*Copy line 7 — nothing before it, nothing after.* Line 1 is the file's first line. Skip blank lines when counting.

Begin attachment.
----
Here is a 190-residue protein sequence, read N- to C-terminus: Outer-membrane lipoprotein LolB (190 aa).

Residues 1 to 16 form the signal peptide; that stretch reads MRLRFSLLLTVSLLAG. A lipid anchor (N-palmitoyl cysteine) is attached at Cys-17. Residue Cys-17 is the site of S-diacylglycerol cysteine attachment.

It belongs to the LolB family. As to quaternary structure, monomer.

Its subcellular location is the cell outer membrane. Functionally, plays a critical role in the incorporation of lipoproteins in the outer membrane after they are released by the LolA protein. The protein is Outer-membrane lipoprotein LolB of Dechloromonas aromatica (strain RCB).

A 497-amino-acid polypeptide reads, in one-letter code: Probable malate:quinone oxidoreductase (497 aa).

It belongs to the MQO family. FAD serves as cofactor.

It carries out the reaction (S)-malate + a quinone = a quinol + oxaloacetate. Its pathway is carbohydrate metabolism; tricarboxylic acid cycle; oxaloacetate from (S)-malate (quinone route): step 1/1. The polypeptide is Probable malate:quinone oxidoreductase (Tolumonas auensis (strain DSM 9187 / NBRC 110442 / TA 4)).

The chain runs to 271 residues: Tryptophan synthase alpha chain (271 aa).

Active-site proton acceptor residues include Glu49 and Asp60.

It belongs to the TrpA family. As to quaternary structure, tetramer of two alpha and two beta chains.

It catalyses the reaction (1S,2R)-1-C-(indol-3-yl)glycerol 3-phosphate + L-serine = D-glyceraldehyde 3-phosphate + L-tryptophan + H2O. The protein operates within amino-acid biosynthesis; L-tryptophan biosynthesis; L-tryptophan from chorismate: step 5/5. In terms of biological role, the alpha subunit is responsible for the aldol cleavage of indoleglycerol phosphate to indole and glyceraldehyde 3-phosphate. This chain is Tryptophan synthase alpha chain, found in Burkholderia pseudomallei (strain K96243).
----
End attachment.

It carries out the reaction (S)-malate + a quinone = a quinol + oxaloacetate. Its pathway is carbohydrate metabolism; tricarboxylic acid cycle; oxaloacetate from (S)-malate (quinone route): step 1/1. The polypeptide is Probable malate:quinone oxidoreductase (Tolumonas auensis (strain DSM 9187 / NBRC 110442 / TA 4)).